3. Steam is hot and steam burns are ouchy. Wear oven mitts even when you don't think you need them.
  4. Keep a full, boiled kettle on hand in case you need to top up the canner.
  5. It's very easy to make a horrific mess, so plan your space accordingly, and have everything you need on hand.
  6. It's not that hard to do. Sure, my jam will not be winning any awards, but it won't be giving anyone botulism either!

Here's the finished product! I'm happy to relate that all the jars sealed, so they should last a little while... so long as I can show some restraint.

By the way, the author of one of the blogs I referred to has their own book!

The Hip Girl's Guide to Homemaking: Decorating, Dining, and the Gratifying Pleasures of Self-Sufficiency--on a Budget!

Friday, July 8, 2011

A Canuck in Uncle Sam's Backyard

Last night it rained so hard that it washed away the grass.

This is a strange land full of fireflies and alien insects, of trees and plants that look like they belong in a jungle far away. But I guess I am the one far away, and it is I who am out of place.

Last weekend we drove. Our destination was Sean's family in New Brunswick, Canada. We were driving home. We left here the evening of June 30th and arrived, appropriately enough, on Canada Day.

Despite my 5000 km trek across the continent, the drive was a challenge because it was 1300 kms in one leg, overnight. We drove through Maryland, Delaware, New Jersey, New York, Connecticut, Massachusetts, New Hampshire, and Maine before crossing into New Brunswick.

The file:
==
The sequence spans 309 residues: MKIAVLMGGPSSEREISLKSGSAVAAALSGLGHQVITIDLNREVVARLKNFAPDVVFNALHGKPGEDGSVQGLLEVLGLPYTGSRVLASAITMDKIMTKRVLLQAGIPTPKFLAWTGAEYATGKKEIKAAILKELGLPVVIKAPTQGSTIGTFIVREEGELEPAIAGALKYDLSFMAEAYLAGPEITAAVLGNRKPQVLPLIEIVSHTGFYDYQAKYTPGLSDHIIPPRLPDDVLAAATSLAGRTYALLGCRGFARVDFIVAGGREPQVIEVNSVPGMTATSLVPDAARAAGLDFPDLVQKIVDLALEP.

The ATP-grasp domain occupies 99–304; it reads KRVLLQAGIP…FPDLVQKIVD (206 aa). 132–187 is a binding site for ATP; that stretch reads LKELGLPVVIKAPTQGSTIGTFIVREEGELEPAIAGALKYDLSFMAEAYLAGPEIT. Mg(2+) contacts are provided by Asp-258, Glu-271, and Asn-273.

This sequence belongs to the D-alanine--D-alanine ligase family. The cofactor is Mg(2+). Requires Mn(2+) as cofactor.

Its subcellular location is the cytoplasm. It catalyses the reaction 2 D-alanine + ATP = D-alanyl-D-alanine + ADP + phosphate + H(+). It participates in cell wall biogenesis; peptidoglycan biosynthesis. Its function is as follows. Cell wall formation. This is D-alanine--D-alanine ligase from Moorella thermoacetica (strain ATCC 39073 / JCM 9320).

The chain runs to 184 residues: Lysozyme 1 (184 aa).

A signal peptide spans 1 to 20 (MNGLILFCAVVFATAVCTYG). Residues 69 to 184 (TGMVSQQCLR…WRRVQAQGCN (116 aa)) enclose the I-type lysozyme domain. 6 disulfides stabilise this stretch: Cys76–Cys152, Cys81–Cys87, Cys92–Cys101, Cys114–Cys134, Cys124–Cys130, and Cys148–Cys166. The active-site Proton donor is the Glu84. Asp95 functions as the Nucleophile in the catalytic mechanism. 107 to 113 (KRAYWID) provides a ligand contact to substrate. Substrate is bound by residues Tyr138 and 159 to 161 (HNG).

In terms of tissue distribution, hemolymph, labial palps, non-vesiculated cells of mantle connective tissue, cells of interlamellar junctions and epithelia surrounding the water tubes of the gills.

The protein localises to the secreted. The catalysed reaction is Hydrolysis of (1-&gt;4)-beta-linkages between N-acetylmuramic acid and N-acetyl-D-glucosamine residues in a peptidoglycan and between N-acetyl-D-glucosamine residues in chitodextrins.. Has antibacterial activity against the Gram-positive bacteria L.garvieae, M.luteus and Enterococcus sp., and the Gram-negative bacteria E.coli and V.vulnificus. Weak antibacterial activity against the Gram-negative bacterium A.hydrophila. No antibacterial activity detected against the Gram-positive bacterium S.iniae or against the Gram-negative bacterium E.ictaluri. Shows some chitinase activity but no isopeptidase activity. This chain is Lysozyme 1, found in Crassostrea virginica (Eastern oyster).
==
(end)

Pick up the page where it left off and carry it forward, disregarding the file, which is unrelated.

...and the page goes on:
An interesting anecdote; 30 minutes south of the border in Maine we stopped at a gas station for provisions and the clerk told me she'd been to Canada once, but she didn't know which state (province) she'd been in. I was thinking about this last night and wondering if we (Canadians, and everyone else in the world) paint Americans as ignorant because they are, or just because we don't really understand them (or like them- as a group, not individually). Is it ignorant to live just across an international border and not know anything about the other side, or it just a result of nationalistic navel gazing? Are we any better? I mean, I could probably name 40 of the 50 states before I moved here, and all of them now, but is this because I'm a well rounded, educated, informed citizen of the world (ahem, if i do say so myself), or is it a result of living within the sphere of dominance of a culturally pervasive Hegemon? I can't say I know anything about Mexico.